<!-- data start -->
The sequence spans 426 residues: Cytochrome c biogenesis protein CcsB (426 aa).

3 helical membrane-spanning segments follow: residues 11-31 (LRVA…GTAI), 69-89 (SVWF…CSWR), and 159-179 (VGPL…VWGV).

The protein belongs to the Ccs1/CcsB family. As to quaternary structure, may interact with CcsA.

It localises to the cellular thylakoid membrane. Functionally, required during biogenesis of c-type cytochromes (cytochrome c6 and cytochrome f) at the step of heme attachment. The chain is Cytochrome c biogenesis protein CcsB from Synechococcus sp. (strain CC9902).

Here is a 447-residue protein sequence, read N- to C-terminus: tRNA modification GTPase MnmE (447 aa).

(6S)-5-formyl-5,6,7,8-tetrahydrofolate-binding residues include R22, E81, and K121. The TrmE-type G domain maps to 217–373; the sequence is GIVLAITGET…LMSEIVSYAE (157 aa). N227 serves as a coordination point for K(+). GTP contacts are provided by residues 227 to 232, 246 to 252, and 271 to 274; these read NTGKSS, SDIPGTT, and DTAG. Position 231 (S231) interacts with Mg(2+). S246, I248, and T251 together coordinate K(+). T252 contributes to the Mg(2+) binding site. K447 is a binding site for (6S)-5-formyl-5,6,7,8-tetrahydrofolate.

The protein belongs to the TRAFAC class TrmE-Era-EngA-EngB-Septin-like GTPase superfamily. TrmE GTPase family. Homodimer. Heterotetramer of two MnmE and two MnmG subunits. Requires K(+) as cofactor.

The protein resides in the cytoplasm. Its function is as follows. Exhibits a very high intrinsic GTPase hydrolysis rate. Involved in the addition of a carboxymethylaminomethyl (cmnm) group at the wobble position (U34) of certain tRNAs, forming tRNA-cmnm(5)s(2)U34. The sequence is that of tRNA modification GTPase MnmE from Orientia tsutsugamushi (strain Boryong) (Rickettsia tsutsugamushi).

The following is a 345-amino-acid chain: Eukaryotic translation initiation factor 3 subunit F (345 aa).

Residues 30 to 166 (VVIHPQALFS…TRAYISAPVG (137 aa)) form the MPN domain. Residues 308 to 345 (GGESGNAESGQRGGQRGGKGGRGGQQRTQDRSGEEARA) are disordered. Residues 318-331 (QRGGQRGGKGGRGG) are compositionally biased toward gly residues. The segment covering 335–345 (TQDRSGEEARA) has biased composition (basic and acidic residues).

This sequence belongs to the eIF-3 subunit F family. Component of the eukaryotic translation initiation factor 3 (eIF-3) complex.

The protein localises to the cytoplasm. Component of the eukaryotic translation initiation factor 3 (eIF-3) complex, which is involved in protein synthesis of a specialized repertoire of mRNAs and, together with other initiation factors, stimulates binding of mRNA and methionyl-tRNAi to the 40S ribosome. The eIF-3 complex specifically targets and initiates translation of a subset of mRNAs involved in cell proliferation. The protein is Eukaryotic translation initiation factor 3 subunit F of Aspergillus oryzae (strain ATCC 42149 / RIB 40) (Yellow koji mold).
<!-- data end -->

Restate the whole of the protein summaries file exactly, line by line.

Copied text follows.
The sequence spans 426 residues: Cytochrome c biogenesis protein CcsB (426 aa).

3 helical membrane-spanning segments follow: residues 11-31 (LRVA…GTAI), 69-89 (SVWF…CSWR), and 159-179 (VGPL…VWGV).

The protein belongs to the Ccs1/CcsB family. As to quaternary structure, may interact with CcsA.

It localises to the cellular thylakoid membrane. Functionally, required during biogenesis of c-type cytochromes (cytochrome c6 and cytochrome f) at the step of heme attachment. The chain is Cytochrome c biogenesis protein CcsB from Synechococcus sp. (strain CC9902).

Here is a 447-residue protein sequence, read N- to C-terminus: tRNA modification GTPase MnmE (447 aa).

(6S)-5-formyl-5,6,7,8-tetrahydrofolate-binding residues include R22, E81, and K121. The TrmE-type G domain maps to 217–373; the sequence is GIVLAITGET…LMSEIVSYAE (157 aa). N227 serves as a coordination point for K(+). GTP contacts are provided by residues 227 to 232, 246 to 252, and 271 to 274; these read NTGKSS, SDIPGTT, and DTAG. Position 231 (S231) interacts with Mg(2+). S246, I248, and T251 together coordinate K(+). T252 contributes to the Mg(2+) binding site. K447 is a binding site for (6S)-5-formyl-5,6,7,8-tetrahydrofolate.

The protein belongs to the TRAFAC class TrmE-Era-EngA-EngB-Septin-like GTPase superfamily. TrmE GTPase family. Homodimer. Heterotetramer of two MnmE and two MnmG subunits. Requires K(+) as cofactor.

The protein resides in the cytoplasm. Its function is as follows. Exhibits a very high intrinsic GTPase hydrolysis rate. Involved in the addition of a carboxymethylaminomethyl (cmnm) group at the wobble position (U34) of certain tRNAs, forming tRNA-cmnm(5)s(2)U34. The sequence is that of tRNA modification GTPase MnmE from Orientia tsutsugamushi (strain Boryong) (Rickettsia tsutsugamushi).

The following is a 345-amino-acid chain: Eukaryotic translation initiation factor 3 subunit F (345 aa).

Residues 30 to 166 (VVIHPQALFS…TRAYISAPVG (137 aa)) form the MPN domain. Residues 308 to 345 (GGESGNAESGQRGGQRGGKGGRGGQQRTQDRSGEEARA) are disordered. Residues 318-331 (QRGGQRGGKGGRGG) are compositionally biased toward gly residues. The segment covering 335–345 (TQDRSGEEARA) has biased composition (basic and acidic residues).

This sequence belongs to the eIF-3 subunit F family. Component of the eukaryotic translation initiation factor 3 (eIF-3) complex.

The protein localises to the cytoplasm. Component of the eukaryotic translation initiation factor 3 (eIF-3) complex, which is involved in protein synthesis of a specialized repertoire of mRNAs and, together with other initiation factors, stimulates binding of mRNA and methionyl-tRNAi to the 40S ribosome. The eIF-3 complex specifically targets and initiates translation of a subset of mRNAs involved in cell proliferation. The protein is Eukaryotic translation initiation factor 3 subunit F of Aspergillus oryzae (strain ATCC 42149 / RIB 40) (Yellow koji mold).